The first question is relatively easy to answer. Passengers are deemed to have given consent when they place their bags on the conveyer belt for luggage screening (United States v. Pulido-Baquerizo, 1986; People v. Heimel, 1991). After this point, passengers are no longer free to leave. Thus, if passengers set off the alarm on the metal detector, they must also submit to a limited manual search to determine the cause of the alarm (People v. Heimel, 1991; but see United States v. Vigil, cert. denied, 1993). If passengers were allowed to withdraw after setting off the security system, then the deterrent effect of the security system would be undermined. "There is no guarantee that...[they] might not return and be more successful. Of greater importance, the very fact that a safe exit is available...would, by diminishing the risk, encourage attempts" (United States v. Skipwith, 1973 [Aldrich, J., dissenting]).
The second question is more difficult to answer. Implicit consent derives much of its justification from the fact that it is a "privacy invasion [that] free society is willing to tolerate as long as the scope of the search is limited to discover[ing] weapons or explosives...and is limited in a manner which produces negligible social stigma" (United States v. Pulido-Baquerizo, 1986 at 901). As the search becomes more intrusive, it becomes more difficult to suppose that one would have consented to it (United States v. Blake, 1989), but we are not talking real consent here. The scope of consent is only what the reasonable person would expect (Florida v. Jimeno, 1991), but again, we are talking policy rather than consent. And, as discussed in the section on the expectation of privacy, what persons expect can be shaped by either edict or systematic practice.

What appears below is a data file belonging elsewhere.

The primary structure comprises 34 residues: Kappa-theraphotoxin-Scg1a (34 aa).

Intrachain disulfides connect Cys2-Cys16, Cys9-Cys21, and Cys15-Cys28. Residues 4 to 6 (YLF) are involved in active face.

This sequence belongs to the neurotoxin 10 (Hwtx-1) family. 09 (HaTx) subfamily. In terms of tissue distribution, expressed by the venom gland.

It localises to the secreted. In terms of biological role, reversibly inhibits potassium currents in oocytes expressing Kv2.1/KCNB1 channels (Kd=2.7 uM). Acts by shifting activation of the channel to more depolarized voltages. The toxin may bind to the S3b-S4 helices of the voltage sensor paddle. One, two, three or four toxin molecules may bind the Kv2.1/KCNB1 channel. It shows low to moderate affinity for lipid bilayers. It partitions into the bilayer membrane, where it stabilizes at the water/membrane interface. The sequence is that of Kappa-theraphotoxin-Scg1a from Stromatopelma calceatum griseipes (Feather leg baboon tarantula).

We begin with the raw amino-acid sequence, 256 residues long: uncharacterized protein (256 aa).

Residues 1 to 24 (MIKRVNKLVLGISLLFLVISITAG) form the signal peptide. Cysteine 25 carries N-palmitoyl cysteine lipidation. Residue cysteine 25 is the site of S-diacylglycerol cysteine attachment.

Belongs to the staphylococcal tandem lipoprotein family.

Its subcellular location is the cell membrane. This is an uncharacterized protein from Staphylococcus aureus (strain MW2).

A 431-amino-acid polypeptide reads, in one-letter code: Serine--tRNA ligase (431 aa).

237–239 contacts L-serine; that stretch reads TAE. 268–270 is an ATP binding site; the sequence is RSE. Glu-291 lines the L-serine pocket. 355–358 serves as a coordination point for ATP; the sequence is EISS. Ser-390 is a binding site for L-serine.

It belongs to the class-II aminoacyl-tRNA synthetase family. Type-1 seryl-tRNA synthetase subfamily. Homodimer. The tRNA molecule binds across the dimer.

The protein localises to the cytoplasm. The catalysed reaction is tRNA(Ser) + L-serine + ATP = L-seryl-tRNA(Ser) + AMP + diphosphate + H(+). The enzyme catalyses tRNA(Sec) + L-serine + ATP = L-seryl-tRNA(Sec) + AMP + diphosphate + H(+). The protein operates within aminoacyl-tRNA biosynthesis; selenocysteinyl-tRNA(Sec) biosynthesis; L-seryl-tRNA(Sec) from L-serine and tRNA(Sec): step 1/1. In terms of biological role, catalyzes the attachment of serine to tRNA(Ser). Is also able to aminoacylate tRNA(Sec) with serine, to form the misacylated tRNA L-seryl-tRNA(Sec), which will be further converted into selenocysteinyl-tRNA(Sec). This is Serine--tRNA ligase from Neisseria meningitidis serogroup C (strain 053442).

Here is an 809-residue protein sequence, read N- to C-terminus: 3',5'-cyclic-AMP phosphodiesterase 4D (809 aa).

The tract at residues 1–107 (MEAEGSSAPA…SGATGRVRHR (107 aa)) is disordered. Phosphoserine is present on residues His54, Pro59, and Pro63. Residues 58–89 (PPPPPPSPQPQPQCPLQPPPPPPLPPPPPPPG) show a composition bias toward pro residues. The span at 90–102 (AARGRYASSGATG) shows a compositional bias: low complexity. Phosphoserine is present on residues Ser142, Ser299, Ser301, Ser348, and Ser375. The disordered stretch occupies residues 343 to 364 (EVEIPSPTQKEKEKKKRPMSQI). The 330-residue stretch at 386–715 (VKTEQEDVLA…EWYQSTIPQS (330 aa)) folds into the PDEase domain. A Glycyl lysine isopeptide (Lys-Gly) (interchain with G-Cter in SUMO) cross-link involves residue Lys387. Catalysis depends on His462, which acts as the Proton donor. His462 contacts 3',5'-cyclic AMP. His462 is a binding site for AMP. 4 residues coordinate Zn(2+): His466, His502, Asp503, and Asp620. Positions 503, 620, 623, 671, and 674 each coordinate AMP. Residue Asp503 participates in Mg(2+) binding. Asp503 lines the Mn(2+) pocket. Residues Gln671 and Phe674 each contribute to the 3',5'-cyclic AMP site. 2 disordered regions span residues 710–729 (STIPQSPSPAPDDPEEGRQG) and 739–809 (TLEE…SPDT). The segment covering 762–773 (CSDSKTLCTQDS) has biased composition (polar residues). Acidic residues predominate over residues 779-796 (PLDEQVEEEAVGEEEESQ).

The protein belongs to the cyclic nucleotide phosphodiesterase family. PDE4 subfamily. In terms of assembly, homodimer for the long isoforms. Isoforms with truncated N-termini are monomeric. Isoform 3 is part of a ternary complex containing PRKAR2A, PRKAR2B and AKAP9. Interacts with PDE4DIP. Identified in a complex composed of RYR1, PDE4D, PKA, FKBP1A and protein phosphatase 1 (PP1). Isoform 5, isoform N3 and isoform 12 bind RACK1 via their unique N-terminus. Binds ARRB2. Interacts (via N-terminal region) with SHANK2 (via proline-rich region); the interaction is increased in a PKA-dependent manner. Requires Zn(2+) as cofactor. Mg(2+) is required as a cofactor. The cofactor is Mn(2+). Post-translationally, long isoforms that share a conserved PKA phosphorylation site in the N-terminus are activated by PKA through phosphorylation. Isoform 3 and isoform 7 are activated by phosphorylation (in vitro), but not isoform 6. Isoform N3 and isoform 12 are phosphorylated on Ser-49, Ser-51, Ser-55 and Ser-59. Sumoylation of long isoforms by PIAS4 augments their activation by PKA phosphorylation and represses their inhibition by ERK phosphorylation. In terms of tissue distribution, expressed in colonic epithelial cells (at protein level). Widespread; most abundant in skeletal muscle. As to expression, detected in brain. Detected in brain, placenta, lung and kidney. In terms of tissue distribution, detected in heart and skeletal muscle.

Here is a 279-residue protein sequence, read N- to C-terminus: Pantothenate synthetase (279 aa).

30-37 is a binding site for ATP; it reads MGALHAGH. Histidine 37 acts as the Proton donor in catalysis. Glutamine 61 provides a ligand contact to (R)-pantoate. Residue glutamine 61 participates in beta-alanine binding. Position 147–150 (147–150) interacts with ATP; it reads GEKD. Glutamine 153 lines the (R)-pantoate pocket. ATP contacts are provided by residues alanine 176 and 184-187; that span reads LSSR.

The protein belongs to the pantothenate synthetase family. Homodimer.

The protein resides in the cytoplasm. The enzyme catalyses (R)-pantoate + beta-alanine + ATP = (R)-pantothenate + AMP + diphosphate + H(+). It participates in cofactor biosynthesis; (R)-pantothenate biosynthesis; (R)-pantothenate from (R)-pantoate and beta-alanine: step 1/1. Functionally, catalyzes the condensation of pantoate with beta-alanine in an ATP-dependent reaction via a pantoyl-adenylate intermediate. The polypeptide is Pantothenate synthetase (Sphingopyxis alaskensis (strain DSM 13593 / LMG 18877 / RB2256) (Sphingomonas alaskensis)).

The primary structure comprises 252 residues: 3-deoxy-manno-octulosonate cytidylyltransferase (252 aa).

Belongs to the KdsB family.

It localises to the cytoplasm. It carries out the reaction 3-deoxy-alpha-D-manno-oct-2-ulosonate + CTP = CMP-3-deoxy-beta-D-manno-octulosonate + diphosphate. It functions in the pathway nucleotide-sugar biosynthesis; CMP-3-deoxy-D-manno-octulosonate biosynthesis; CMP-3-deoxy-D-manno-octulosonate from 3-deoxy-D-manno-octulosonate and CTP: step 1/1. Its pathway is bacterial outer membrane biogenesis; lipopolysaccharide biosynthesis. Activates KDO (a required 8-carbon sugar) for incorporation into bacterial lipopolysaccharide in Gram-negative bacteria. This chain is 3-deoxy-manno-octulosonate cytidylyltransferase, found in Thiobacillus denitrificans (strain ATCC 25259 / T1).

Other Exceptions to Fourth Amendment Requirements
In addition to the exceptions cited above for conducting a search without a warrant, officials may conduct warrantless searches under a few other circumstances. For example, at a national border, a U.S. Customs official is allowed to "stop, search, and examine any person upon whom an officer suspects there is contraband" (19 U.S.C. §482, 1994; United States v. Ramsey, 1977). Another such scenario involves exigent circumstances or an emergency. Searches under exigent circumstances are conducted to prevent physical harm to officers or other persons (United States v. Sarkissian, 1988; Ayres, 1994). Thus, when the government need is greater or more urgent, a search can be justified, and the invasiveness of a search can be increased. We have also put to one side the exception allowing a search pursuant to a lawful arrest, as stated above.
The employment of new airport security technologies, especially those that produce images of passengers' bodies beneath their clothes, might provoke two types of tort claim: claims for personal injuries caused by the operation of the device, and claims for violations of personal privacy. Because torts are governed by state law, the variety of claims in particular factual scenarios and in particular jurisdictions may vary widely. Therefore, a few general issues are discussed
below. Anyone facing a specific claim, of course, must get professional legal help addressed specifically to the particular facts, which may make an enormous difference.